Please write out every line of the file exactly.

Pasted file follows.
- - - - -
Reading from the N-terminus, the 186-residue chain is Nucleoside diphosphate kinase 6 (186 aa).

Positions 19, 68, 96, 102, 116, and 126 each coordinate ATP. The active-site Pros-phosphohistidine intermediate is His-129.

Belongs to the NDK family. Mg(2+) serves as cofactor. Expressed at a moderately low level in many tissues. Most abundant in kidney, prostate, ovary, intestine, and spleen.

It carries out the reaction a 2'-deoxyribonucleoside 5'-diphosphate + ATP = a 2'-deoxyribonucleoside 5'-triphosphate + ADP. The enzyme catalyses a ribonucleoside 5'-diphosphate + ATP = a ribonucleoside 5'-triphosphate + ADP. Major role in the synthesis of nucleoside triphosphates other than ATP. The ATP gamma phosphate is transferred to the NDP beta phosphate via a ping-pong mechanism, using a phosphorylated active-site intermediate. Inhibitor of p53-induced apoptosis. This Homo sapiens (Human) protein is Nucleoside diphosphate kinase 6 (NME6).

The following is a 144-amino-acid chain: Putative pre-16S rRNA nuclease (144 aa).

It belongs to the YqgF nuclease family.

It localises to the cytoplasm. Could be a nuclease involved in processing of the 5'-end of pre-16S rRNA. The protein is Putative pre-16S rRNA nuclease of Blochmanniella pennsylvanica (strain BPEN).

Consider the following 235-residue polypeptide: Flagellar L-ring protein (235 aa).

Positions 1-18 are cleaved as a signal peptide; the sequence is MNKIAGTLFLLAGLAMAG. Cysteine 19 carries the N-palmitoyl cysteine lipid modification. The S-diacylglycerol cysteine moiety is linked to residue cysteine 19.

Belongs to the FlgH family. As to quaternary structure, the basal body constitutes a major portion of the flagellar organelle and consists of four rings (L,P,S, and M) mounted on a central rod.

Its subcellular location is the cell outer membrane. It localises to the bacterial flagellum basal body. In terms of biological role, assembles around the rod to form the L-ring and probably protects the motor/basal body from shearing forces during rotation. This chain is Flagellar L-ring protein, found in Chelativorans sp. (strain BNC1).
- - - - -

Reading from the N-terminus, the 186-residue chain is Nucleoside diphosphate kinase 6 (186 aa).

Positions 19, 68, 96, 102, 116, and 126 each coordinate ATP. The active-site Pros-phosphohistidine intermediate is His-129.

Belongs to the NDK family. Mg(2+) serves as cofactor. Expressed at a moderately low level in many tissues. Most abundant in kidney, prostate, ovary, intestine, and spleen.

It carries out the reaction a 2'-deoxyribonucleoside 5'-diphosphate + ATP = a 2'-deoxyribonucleoside 5'-triphosphate + ADP. The enzyme catalyses a ribonucleoside 5'-diphosphate + ATP = a ribonucleoside 5'-triphosphate + ADP. Major role in the synthesis of nucleoside triphosphates other than ATP. The ATP gamma phosphate is transferred to the NDP beta phosphate via a ping-pong mechanism, using a phosphorylated active-site intermediate. Inhibitor of p53-induced apoptosis. This Homo sapiens (Human) protein is Nucleoside diphosphate kinase 6 (NME6).

The following is a 144-amino-acid chain: Putative pre-16S rRNA nuclease (144 aa).

It belongs to the YqgF nuclease family.

It localises to the cytoplasm. Could be a nuclease involved in processing of the 5'-end of pre-16S rRNA. The protein is Putative pre-16S rRNA nuclease of Blochmanniella pennsylvanica (strain BPEN).

Consider the following 235-residue polypeptide: Flagellar L-ring protein (235 aa).

Positions 1-18 are cleaved as a signal peptide; the sequence is MNKIAGTLFLLAGLAMAG. Cysteine 19 carries the N-palmitoyl cysteine lipid modification. The S-diacylglycerol cysteine moiety is linked to residue cysteine 19.

Belongs to the FlgH family. As to quaternary structure, the basal body constitutes a major portion of the flagellar organelle and consists of four rings (L,P,S, and M) mounted on a central rod.

Its subcellular location is the cell outer membrane. It localises to the bacterial flagellum basal body. In terms of biological role, assembles around the rod to form the L-ring and probably protects the motor/basal body from shearing forces during rotation. This chain is Flagellar L-ring protein, found in Chelativorans sp. (strain BNC1).